I worked alongside a committee of art students to brainstorm their ideas around the branding of their degree show. The title ‘The Epilogue’ was decided to reflect the end of an era.

Figure 3: Initial ideas


The art students were to upload up to five images of their art work to a Padlet, along with the caption of their work. Due to the scale of the content, I set up a spreadsheet for the captions and a naming system for the art work, which made it easier to keep track of all the images.

Figure 4: Padlet where the students uploaded their work


The size of the art catalogue was to be the same as last year’s (an American narrow) so that there is some constancy across the catalogues.

 The students didn’t want each to have their own double-page spread, nor to be grouped by media (paintings, sculptures, or drawings) and so I have grouped by colour and mood. There were over 60 students, with other 170 pieces of art, so this was a huge undertaking!

Figure 5: Organising the pieces of art by colour
Figure 6: A spread for the publication, showing ‘blue’ pieces of art
Figure 7: A spread from the publication showing ‘pink’ pieces of art

The MA students chose to to have a dedicated double page spread for each student, and since there were only seven students they had their own section. They expressed a preference not to just be stuck on the end, and so I have created a middle section on black paper to differentiate from the BA students.

Figure 8: Spread from the MA section

Since the publication was to reflect on the student’s experience, the art students took a whole range of photos of themselves and the studios. The photo pages are placed throughout the publication, and are designed to look like photos spread out on a table.

Figure 9: Spread showing group photos


The publication is mostly images, the main text challenge was the captions due to the levels of information. The artist’s full name in bold comes first, followed by the title (in italics) and the year of creation, the media follows this, and lastly the dimensions. The caption would either go below the art work, or adjacent to it, occasionally the captions for the page would come together in a block and arrows would be used to indicate which piece of art. This was a lot more user friendly than using phrases like going ‘clockwise from the top’ or ‘bottom left’.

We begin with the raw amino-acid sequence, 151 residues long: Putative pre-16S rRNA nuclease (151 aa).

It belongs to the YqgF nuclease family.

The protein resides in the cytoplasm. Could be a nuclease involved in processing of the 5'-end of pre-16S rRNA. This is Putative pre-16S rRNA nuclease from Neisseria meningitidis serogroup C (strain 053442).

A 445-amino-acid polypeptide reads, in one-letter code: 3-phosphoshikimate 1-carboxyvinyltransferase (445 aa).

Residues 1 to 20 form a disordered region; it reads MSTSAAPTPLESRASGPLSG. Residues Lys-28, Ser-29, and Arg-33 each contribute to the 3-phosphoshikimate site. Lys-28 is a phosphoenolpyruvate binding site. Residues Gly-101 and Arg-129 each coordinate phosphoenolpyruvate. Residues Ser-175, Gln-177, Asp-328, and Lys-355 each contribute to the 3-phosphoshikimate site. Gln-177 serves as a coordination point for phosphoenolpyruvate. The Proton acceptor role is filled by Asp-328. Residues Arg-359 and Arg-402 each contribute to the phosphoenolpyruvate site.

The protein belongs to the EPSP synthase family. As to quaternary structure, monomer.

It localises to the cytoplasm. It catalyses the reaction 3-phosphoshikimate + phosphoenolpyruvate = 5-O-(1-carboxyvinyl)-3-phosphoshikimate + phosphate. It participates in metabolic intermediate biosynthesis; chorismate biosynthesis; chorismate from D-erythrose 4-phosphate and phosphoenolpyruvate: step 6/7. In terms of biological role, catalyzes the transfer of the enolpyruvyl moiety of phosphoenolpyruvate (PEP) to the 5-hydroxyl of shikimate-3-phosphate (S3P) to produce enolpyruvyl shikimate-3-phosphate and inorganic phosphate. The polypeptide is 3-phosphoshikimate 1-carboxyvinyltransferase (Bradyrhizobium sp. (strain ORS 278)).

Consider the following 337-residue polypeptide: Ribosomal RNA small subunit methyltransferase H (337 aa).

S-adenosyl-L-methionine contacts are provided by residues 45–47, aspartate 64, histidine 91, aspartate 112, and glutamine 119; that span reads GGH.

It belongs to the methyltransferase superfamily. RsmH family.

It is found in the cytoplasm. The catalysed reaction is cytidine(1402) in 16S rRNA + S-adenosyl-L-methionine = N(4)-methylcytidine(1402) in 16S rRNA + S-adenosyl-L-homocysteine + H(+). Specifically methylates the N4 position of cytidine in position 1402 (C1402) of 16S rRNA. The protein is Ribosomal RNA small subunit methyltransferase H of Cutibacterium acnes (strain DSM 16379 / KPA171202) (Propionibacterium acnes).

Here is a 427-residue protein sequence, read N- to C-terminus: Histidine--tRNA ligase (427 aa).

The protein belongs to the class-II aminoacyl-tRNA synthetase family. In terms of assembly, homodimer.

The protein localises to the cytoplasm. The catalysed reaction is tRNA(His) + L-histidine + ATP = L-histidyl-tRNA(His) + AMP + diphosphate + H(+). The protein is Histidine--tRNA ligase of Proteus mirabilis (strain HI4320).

Figure 10: How the captions are ordered


The publication’s aim was to really showcase the art work and so each student’s first ranked piece had a full page (sometimes full bleed). The grid was spilt into two horizontally, and then into halves, thirds, and quarters. Since each piece of art had different dimensions (and art work should have the same ratio when printed) I made sure that each image hit at least one alignment point (e.g. taking up half the horizontal page).

Figure 11: Showing the underlying grid


The art committee were keen to have an image of the art department on the cover, to pay homage the department over the years. I really enjoyed working with other creatives and brainstorming cover ideas. One student who was a keen photographer took servals angles of their studio roof which I then took into Photoshop and  played around with the two tone colour effect. From the initial ideas, Figure 3, the orange and pink were a favourite colour combination so I used them. I kept the same typeface of Letter Gothic for the front cover, to tie the inside pages and the cover together.

Figure 12: A photgraph of the art studio roof